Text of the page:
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Today's Talker: Cher, ancient coins, Pedro Pascal rumored to star in Gladiator

Posted at 6:50 AM, May 02, 2023

MILWAUKEE — It's time for Today's Talker and on this Tuesday, we have three fun topics to discuss. From Cher to ancient coins and Pedro Pascal, these topics are all across the board.

Cher and Alexander Edwards:

Entertainer Cher is once again living life after love.

The 76-year-old "Believe" singer is single again after calling it quits with 36-year-old boyfriend Alexander "A-E" Edwards.

Sources close to the two say they separated weeks ago and the split was amicable.

The couple first began dating back in November and had been rumored to be engaged.

In March, Cher revealed that the two were working on music together for an upcoming album.

Edwards, a music producer, previously dated Amber Rose for 3 years.

The two had a child together before breaking up in August 2021.

Pedro Pascal rumored to star in Gladiator sequel:

Actor Pedro Pascal could be going from intergalactic bounty hunter to ancient Roman times.

Pascal is in talks to join director Ridley Scott's upcoming "Gladiator" sequel.

He would be joining so elite company in the film.

Academy Award winner Denzel Washington has already signed on to the project.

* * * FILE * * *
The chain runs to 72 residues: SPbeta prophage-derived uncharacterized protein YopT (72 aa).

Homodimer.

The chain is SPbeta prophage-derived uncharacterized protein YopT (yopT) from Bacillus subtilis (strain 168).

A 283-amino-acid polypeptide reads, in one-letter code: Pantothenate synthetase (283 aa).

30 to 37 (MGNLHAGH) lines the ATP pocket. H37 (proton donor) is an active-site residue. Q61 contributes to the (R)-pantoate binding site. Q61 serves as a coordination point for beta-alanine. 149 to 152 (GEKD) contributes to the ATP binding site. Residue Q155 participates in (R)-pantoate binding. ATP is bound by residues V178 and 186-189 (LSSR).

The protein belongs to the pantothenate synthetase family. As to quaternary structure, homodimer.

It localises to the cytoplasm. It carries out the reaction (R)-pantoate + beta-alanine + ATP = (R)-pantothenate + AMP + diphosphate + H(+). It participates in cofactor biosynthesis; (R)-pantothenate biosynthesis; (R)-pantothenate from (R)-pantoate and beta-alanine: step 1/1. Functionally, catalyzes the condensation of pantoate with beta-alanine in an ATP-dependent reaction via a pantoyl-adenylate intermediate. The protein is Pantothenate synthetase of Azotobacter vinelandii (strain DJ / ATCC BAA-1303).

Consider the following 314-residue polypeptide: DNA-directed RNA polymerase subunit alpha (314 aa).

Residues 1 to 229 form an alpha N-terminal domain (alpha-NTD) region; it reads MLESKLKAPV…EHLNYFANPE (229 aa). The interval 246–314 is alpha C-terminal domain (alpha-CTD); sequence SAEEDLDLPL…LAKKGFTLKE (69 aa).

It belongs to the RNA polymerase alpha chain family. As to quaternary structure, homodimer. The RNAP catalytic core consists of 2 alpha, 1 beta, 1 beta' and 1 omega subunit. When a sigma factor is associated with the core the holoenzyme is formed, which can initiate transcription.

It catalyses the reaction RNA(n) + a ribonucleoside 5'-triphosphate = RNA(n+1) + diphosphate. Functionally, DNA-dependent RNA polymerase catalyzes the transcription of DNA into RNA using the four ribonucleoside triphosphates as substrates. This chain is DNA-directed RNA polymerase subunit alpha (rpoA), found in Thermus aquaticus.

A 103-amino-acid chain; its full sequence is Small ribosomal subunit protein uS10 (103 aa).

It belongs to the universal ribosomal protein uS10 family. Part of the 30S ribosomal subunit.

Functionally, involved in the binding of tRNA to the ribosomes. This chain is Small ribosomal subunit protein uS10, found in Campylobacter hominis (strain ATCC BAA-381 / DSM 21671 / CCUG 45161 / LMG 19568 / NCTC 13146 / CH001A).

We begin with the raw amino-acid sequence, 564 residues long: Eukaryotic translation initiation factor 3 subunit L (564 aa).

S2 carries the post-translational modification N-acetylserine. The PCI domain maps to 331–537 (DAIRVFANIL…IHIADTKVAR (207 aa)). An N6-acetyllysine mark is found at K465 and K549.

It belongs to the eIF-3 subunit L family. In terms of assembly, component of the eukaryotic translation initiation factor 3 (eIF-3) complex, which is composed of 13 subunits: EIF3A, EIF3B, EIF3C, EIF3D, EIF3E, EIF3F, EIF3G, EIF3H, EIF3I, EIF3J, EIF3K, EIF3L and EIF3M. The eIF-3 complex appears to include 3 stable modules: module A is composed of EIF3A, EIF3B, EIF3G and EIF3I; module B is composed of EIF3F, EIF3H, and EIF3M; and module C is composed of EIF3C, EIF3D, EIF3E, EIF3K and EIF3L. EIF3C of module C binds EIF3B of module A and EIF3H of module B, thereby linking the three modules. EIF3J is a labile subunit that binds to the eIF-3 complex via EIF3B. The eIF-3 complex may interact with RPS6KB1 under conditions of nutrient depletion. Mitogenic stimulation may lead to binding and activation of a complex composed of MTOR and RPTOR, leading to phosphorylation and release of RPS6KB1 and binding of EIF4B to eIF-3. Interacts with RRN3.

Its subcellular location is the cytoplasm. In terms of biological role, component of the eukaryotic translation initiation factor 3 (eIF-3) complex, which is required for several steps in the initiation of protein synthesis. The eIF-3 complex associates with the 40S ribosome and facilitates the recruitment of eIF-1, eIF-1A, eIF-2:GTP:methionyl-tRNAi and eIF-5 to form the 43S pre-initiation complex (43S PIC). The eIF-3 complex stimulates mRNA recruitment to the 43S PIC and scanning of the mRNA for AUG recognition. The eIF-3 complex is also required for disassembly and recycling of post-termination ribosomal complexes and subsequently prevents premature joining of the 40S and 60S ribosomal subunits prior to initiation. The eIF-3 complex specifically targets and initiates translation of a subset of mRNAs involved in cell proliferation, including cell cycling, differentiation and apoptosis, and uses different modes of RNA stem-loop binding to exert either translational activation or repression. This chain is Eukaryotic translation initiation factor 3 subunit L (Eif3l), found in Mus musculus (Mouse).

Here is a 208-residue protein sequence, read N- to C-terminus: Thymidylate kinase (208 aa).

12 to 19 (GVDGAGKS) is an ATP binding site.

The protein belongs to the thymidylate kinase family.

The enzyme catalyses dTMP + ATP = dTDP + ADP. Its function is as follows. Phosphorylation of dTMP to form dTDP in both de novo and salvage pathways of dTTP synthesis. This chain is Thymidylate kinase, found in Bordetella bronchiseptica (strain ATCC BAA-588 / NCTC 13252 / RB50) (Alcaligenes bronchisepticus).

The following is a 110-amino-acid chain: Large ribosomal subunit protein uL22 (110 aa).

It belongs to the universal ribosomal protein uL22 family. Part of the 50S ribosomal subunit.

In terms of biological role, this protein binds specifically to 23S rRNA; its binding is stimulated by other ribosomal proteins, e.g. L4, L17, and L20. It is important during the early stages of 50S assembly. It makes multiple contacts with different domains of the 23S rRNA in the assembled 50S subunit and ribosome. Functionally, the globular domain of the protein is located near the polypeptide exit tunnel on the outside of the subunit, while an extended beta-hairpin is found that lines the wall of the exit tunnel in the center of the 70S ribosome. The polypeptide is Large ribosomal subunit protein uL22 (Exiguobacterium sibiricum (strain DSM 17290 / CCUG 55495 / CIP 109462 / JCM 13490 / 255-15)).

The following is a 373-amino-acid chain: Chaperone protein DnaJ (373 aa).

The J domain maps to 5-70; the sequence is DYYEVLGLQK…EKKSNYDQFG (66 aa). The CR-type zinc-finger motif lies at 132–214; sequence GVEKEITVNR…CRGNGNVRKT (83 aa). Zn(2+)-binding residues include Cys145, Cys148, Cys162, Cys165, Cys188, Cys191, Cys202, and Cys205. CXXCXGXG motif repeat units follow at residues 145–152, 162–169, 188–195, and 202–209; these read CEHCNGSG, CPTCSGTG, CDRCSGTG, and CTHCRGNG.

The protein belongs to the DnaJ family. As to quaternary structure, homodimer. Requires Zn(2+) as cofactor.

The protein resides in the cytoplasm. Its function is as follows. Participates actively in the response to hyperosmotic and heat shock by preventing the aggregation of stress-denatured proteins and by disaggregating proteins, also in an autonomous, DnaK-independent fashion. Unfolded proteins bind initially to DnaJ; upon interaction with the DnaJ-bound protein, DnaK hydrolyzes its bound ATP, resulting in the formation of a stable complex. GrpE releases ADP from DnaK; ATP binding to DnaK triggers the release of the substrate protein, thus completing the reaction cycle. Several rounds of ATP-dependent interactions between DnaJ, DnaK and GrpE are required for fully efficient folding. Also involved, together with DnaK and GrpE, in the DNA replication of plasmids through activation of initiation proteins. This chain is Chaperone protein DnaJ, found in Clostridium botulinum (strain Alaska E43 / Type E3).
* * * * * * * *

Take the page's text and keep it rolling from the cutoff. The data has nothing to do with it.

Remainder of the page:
The movie follows the 2000's blockbuster hit starring Russell Crowe as a Roman soldier forced into slavery.

Details on who Pascal would be playing are being kept under wraps.

Pascal has recently starred in "The Mandalorian" and "The Last of Us."

Paramount has set a release date of November 22, 2024, for the "Gladiator" sequel.

Ancient coins discovered in Italy:

Speaking of Roman times, a buried treasure discovered in Italy is one of the few hoards of ancient coins ever found intact.

Archaeologists spotted the glimmering coins in the Tuscan forest northeast of Livorno in November 2021.

They unearthed 175 coins that had been buried in a terra-cotta pot.

Researchers determined they were silver Roman denarii coins.

The coins were dated from around 157 b.c. up to about 82 b.c.

According to the archeological group, all but two were intact and in good condition and those two can be restored.

Researchers say it's impossible to know the story behind the treasure for sure but they think it most likely belonged to a former soldier from one of Rome's wars.

He was likely saving up to build a farm but the soldier likely died before he was able to unearth the coins.

The coins are set to be displayed at the Museum of Natural History of the Mediterranean in Livorno.

The exhibition is scheduled for May 5th to July 2nd.


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